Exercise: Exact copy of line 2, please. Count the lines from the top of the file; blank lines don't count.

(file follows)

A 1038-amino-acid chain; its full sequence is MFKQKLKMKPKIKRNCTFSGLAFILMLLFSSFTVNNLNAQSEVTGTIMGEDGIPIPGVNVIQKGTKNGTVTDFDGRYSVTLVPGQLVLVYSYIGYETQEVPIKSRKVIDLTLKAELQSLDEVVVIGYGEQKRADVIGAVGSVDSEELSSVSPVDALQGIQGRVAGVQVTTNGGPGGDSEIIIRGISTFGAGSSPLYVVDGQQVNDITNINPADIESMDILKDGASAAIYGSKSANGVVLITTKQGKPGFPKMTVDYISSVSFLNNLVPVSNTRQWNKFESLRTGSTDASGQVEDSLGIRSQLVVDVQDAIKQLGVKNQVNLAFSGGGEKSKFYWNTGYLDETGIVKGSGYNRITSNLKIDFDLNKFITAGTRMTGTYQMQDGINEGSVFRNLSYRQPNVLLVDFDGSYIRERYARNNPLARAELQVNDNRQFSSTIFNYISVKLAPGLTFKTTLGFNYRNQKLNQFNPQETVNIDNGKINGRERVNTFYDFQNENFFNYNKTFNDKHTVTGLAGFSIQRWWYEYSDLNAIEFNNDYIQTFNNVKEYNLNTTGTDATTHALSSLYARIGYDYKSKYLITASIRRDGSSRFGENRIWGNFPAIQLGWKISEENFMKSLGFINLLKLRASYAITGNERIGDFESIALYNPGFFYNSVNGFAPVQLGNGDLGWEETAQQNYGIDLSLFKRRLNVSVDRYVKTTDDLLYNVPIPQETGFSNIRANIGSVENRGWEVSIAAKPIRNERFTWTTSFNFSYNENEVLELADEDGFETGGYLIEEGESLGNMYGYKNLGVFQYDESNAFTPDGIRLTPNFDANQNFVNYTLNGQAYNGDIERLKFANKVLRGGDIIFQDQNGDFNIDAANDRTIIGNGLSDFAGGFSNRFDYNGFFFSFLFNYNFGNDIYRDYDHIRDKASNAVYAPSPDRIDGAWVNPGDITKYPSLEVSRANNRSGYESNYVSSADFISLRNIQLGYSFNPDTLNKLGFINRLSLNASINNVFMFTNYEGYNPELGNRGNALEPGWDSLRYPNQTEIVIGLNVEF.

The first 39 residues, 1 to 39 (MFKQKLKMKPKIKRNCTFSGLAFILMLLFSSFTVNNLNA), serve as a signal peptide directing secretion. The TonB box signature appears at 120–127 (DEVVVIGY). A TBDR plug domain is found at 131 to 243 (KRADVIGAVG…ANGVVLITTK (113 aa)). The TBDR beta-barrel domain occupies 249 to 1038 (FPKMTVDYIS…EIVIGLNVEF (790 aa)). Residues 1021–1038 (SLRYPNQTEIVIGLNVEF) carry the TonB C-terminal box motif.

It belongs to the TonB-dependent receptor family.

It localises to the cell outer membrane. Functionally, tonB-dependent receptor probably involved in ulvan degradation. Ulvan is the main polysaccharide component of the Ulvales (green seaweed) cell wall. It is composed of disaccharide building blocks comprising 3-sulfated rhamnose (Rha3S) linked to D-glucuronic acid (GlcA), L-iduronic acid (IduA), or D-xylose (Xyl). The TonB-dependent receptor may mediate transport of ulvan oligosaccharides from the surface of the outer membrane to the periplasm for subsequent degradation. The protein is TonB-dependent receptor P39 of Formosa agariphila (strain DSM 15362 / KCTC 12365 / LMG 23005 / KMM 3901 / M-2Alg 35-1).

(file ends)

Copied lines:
The first 39 residues, 1 to 39 (MFKQKLKMKPKIKRNCTFSGLAFILMLLFSSFTVNNLNA), serve as a signal peptide directing secretion. The TonB box signature appears at 120–127 (DEVVVIGY). A TBDR plug domain is found at 131 to 243 (KRADVIGAVG…ANGVVLITTK (113 aa)). The TBDR beta-barrel domain occupies 249 to 1038 (FPKMTVDYIS…EIVIGLNVEF (790 aa)). Residues 1021–1038 (SLRYPNQTEIVIGLNVEF) carry the TonB C-terminal box motif.